Many new builds and modern kitchen extensions include a window just above the bench height. Whilst this new style can be a wonderful source of natural light in your home, it also poses a tricky dilemma for many… How do you dress the side access to your home, so that the view from your kitchen isn’t just a fence?
The Master Landscapers of SA have a few tips and trick that may be able to assist.
Wherever possible, consider your views, side profiles and potential solutions ahead of building or renovating. However, should you inherit this problem there are a few options available to you:
Green walls provide a beautiful vista and can contribute exceptional green-life to your outdoor space. The benefit of the tiered system is that you can place sun loving plats at the top of the structure, but be careful to consider the total weight of the product being installed as some green walls and climbers are heavy! Your existing fence/wall must be strong enough to hold the weight.
To decide if this solution is right for you, you will also need to consider the space occupied by a green wall as many protrude approximately 800mm, into a space that may only be approximately 900mm wide, creating access issues. Slimline green walls are available, but they can require more maintenance die to their small pot sizes. Further, you will want to consider the proper construction of a green wall structure, access to water, and potential framing methods as green walls can look a little untidy from the sides.
Artificial plants, like the premium ones Freedom are selling here, require less space and look pretty real. If you’re on a budget, Bunnings or even Cheap as Chips do okay versions of the same thing. Clip-together tiled options like these, work nicely if you’re looking for a more density.
Reach out to Waterpro for the Atlantis Gro Wall.
The original green walls, climber are great space savers! In regard to structure, it is imperative that you can secure posts into the ground and that you consider what your climber can grow on. Tensioned steel wire is a sleek option, but it can make for ‘gappy’ foliage as the plant only has spaced horizontal wires to cling on to. Galvanised weldmesh is a great option for a climber, or if you have the room, you can use a rendered surface or an existing wall to grow a creeping fig. Just beware- they can get big!
In general, we recommend that you choose the right climber for your space, including avoiding using thorny climbers like roses and Bougainvillea if you intend to continue to use your side access. Chilean Star Jasmine and Mandevilla are both great choices, but consider the sunlight you have available before you commit. Also, be careful of hard wooded climbers like Hardenbergia as they are green on top but with nothing underneath – right where the view from your window will be.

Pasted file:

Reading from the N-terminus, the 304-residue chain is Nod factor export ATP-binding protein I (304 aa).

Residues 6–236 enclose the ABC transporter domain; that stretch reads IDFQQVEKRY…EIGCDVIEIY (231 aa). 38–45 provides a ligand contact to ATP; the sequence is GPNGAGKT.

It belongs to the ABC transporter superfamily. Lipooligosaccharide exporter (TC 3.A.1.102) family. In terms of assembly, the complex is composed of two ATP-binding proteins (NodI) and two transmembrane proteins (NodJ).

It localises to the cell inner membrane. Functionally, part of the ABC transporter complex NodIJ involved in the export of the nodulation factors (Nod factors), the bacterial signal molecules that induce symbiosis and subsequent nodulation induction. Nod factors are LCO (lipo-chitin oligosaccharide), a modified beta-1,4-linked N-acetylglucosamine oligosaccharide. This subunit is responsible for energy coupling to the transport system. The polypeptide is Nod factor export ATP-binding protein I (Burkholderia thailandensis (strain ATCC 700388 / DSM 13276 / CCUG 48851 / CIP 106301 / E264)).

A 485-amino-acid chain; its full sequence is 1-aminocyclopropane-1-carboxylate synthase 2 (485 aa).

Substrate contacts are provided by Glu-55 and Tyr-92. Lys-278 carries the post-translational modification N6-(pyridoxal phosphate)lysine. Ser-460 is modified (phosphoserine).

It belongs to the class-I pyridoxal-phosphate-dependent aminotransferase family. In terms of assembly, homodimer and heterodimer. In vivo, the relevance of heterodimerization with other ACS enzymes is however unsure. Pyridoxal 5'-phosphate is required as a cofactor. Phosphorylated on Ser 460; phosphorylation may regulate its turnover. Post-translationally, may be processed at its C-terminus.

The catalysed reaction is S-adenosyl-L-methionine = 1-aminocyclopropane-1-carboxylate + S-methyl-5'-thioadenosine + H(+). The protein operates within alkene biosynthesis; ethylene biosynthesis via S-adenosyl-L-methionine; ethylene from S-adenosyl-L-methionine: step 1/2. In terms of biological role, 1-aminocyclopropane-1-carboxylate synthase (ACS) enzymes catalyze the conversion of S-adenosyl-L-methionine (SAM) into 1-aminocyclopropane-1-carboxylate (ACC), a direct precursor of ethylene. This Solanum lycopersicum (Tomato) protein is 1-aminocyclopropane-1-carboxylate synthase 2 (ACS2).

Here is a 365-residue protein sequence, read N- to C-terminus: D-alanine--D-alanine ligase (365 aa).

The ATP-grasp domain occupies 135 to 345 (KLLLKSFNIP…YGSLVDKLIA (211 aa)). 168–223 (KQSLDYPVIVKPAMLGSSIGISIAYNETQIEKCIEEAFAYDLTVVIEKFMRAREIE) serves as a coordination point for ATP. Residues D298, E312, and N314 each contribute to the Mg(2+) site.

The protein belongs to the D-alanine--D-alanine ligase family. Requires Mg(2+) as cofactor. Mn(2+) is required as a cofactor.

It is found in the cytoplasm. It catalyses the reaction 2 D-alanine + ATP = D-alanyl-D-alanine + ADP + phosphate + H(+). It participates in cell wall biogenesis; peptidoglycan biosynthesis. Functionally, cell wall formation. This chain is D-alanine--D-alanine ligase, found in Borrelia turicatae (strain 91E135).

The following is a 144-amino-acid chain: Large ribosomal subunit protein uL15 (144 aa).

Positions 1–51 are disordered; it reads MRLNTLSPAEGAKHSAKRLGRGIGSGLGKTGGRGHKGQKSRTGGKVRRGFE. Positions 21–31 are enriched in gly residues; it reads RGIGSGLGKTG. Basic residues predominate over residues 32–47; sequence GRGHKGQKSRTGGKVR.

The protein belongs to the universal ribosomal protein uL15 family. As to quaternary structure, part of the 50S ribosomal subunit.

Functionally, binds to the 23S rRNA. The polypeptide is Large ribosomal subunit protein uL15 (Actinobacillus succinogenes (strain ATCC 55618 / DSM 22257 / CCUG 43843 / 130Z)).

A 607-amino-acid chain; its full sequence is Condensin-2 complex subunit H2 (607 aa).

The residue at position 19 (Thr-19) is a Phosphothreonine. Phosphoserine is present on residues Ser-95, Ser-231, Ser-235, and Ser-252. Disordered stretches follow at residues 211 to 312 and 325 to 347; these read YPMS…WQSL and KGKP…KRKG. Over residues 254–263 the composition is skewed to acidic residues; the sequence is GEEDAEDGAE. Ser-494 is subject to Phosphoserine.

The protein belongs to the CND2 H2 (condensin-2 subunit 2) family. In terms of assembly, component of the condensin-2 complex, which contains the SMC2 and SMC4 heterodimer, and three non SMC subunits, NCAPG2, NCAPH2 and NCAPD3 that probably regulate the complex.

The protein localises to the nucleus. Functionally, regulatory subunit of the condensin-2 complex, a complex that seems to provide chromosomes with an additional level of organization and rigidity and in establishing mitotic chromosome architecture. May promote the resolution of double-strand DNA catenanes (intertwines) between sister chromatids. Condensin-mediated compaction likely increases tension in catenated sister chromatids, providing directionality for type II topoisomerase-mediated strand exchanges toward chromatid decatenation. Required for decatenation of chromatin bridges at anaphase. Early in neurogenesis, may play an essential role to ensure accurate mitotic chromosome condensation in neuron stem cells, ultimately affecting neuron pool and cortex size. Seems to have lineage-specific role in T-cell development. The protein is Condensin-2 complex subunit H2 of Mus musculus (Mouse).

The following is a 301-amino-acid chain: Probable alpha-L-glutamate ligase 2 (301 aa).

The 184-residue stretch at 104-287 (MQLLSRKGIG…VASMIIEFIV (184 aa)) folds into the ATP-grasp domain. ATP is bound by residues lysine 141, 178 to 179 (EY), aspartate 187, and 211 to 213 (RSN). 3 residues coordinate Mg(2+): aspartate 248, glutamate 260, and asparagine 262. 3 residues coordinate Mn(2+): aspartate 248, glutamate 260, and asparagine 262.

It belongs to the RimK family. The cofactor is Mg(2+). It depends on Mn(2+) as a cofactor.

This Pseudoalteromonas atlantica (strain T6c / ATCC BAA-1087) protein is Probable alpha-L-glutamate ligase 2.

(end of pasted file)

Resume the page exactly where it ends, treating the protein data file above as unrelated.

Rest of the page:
SA Grown by Heyne’s Wholesale Nursery can assist with plant choices, but be sure to steer clear of Ivy, Boston Ivy, Glory Vine and Wisteria as they can grow very large and will loose their leaves in winter.
Hard Screening and Fancy Lighting
Screening can be an effective way to add depth and intrigue to a garden design with the use of feature walls and focal points. In limited spaces, some screens, like laser cut solutions may be light enough to be affixed to your fence. Or you may be able to attach lightweight rendered foam panels for example. In fact, a combination of these elements works very well, if professionally designed.
As well as providing an artistic element, screening such as slatted or batten timber, aluminium or composite products, light boxes, stone or brick veneers, corten cladding, or mirrors, can provide both a decorative and functional purpose. For the more adventurous amongst us, you paint your screens, include bespoke graffiti art, or even add painted or printed panels. The rich ochre rust colour of weathered steel always provides a stunning backdrop for any planting.
Festoon or LED lighting can also jazz up a sad view.
Well Maintained Plants
Using plants themselves as a screen provides a beautiful effect, but can require some skill. Espaliered plants, those grown flat on a trellis or tensioned wires, can quickly fill a large span and provide a living backdrop to peek out onto. Remember though, that some shrubs have an upright habit, but with diligent pruning they can be kept very thin.
Other important considerations include:
- Most practical solutions for a side fence location will need to consider the amount of available sun and shade. Typically, these locations are often in full shade, or even more problematic, receive 90% full shade for most of the year, with two weeks of scorching heat during mid-summer.
- Existing Surface Treatments
- If your side path is already concreted, there is little option to install posts, which are required for most installations. Further, if there is existing concrete or paving, installing a water feed and or lighting solutions may be very difficult.
- Oblique Views
- Consider all of the sightlines from your problem window, not just what you see when you stand directly in front of it, and plan to run your feature well past the window itself.